World Alzheimer’s Day: Do as the Nuns Do

Today is World Alzheimer’s Day! It’s unusual to utter such a statement with enthusiasm, but the spirit of World Alzheimer’s Day is an admirable one: to raise awareness about a devastating disease that affects more and more people every day.

It wasn’t until the 1980s that clinicians began distinguishing Alzheimer’s as its own disease. Previously, it simply fell under the big umbrella of “dementia,” but since its distinction as a unique illness, the diagnoses have been increasing at an alarming rate. Today, 5.4 million Americans are living with Alzheimer’s disease. There’s no getting around it, that is a big number—5.4 million is greater than the population of Colorado and roughly the number of people born in the European Union member states in 2009. Even scarier than that figure is 16 million, which is the number of Americans predicted to be living with Alzheimer’s by 2050. That means 1 in 5 senior citizens (65 and older) will have the disease.

Alzheimer’s isn’t just about memory loss, either. It’s the sixth leading cause of death in America, and the only one in the top 10 with no way to prevent, cure, or slow its progression. There are a number of promising drugs in clinical trials now, but other researchers have recognized the economic and timely value in identifying lifestyle factors that might contribute to cognitive decline later in life. One such researcher is David Snowdon, the founding investigator of a renowned project known as The Nun Study.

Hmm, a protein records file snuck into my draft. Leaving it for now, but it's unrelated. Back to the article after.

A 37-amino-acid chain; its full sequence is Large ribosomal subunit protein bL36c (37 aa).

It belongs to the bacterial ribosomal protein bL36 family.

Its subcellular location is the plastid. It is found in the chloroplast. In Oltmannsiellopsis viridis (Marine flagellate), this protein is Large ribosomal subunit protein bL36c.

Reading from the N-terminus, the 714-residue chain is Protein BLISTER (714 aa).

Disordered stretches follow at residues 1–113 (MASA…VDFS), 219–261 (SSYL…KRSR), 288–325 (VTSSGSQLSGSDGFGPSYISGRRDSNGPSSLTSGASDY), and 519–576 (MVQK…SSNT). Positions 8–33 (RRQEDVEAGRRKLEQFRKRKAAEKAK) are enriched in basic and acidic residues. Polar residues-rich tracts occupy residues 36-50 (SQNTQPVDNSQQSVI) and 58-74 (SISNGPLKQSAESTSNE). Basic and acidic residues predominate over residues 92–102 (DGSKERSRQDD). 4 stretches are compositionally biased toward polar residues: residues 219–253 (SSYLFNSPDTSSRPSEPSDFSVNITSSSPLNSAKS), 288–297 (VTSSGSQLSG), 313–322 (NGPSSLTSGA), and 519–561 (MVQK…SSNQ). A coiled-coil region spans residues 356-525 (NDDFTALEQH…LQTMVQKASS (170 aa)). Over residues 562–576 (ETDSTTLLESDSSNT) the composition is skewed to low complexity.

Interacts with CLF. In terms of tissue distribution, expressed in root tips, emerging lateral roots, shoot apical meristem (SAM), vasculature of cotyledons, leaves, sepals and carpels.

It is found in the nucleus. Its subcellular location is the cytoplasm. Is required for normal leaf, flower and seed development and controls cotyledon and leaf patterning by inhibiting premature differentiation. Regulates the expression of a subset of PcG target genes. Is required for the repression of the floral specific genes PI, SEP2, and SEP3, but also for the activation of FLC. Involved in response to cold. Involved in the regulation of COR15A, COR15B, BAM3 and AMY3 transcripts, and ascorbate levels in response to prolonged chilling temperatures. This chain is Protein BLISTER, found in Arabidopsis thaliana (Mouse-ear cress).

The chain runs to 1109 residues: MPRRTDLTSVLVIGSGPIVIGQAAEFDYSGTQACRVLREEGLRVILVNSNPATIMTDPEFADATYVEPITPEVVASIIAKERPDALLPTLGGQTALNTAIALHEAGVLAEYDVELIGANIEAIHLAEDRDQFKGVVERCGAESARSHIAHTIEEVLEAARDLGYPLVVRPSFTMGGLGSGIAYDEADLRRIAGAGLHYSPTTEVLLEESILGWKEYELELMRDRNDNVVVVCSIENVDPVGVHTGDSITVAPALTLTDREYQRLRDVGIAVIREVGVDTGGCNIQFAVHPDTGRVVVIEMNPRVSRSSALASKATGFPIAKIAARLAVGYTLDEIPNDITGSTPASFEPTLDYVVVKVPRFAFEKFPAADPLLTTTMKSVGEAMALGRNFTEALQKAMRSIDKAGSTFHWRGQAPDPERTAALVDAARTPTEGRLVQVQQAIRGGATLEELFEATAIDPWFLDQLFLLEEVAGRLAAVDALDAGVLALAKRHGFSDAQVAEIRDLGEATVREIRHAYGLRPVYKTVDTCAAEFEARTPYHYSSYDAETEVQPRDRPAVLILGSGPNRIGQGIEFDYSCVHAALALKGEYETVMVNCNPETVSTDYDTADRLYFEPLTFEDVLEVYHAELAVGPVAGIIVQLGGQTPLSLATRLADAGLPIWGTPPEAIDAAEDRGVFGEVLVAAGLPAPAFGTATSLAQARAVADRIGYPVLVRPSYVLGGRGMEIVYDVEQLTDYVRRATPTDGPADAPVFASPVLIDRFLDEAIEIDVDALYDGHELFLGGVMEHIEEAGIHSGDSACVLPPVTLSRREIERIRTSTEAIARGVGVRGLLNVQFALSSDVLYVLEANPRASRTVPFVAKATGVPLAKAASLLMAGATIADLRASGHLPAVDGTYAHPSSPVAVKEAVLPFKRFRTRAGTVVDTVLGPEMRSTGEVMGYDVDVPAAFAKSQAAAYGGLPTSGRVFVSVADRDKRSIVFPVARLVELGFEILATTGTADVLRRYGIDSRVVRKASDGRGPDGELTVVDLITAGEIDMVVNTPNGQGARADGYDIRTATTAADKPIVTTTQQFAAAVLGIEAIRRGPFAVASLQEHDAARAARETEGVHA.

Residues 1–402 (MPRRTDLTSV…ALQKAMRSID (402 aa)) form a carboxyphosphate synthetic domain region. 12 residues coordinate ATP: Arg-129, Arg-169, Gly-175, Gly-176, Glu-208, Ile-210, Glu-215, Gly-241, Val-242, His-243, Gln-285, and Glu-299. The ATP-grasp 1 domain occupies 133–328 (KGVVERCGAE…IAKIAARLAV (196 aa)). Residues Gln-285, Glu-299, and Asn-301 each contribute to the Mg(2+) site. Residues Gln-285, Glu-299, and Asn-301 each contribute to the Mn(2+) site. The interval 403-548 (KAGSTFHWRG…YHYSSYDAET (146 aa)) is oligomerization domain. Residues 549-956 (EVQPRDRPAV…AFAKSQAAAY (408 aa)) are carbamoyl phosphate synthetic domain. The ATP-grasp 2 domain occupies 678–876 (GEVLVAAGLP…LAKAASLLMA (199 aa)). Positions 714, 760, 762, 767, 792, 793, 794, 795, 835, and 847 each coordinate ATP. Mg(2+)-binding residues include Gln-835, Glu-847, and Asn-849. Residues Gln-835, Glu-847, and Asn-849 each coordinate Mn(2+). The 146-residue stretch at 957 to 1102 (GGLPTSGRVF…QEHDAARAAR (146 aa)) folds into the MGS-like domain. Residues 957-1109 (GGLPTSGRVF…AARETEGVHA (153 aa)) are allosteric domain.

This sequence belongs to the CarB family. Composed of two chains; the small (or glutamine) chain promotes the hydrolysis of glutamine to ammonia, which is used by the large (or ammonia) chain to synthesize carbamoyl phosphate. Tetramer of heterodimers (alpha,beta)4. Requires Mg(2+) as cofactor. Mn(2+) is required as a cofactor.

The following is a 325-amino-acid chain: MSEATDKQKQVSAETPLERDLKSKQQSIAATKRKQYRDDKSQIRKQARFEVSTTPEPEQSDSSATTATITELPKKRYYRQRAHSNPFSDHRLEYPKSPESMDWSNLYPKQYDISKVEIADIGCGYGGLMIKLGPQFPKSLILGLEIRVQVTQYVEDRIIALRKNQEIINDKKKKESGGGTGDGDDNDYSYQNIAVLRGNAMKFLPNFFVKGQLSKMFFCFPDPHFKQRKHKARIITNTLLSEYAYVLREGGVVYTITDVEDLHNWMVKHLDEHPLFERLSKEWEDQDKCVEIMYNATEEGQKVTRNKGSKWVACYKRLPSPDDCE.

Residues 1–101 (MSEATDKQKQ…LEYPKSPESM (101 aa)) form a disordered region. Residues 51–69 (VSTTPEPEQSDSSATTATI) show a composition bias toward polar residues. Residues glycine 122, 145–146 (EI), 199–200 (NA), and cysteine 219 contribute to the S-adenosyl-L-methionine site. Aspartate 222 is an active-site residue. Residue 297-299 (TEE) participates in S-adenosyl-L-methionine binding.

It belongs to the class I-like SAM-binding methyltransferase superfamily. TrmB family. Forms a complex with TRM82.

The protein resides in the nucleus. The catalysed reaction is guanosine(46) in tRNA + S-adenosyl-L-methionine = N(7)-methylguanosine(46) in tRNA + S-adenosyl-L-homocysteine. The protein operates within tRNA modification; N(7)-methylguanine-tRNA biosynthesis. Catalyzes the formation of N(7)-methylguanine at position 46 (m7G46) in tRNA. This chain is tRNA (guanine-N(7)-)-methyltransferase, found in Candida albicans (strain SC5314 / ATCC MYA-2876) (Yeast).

This year marks the 25th anniversary of The Nun Study’s inception. It began in 1986 as a pilot study at the University of Minnesota. Researchers studied the older School Sisters of Notre Dame in Mankato, Minnesota, and four years later, expanded their clinical population to include Notre Dame sisters in Midwestern, Eastern, and Southern regions of America.

But why study nuns, you ask? After all, they represent an extremely specific lifestyle. However, the relatively uniform lives of these women eliminate any potentially confounding variables in the researchers’ findings: participants do not smoke, drink little or no alcohol, have the same reproductive history and marital statuses, live in similar housing, and have similar access to healthcare.

Perhaps more important than the homogeneity of their daily lives are the convent archives, which provide information about potential risk factors for Alzheimer’s in the nuns’ early and middle stages of life. Additionally, all participants agree to brain donation after death, giving scientists the opportunity to examine brain pathology and structure and its relation to late-life cognitive function. Furthermore, because the study includes the entire population of Notre Dame sisters, participants vary greatly in cognitive and physical ability; for example, there are women in their mid-seventies who are so disabled that they are bedridden.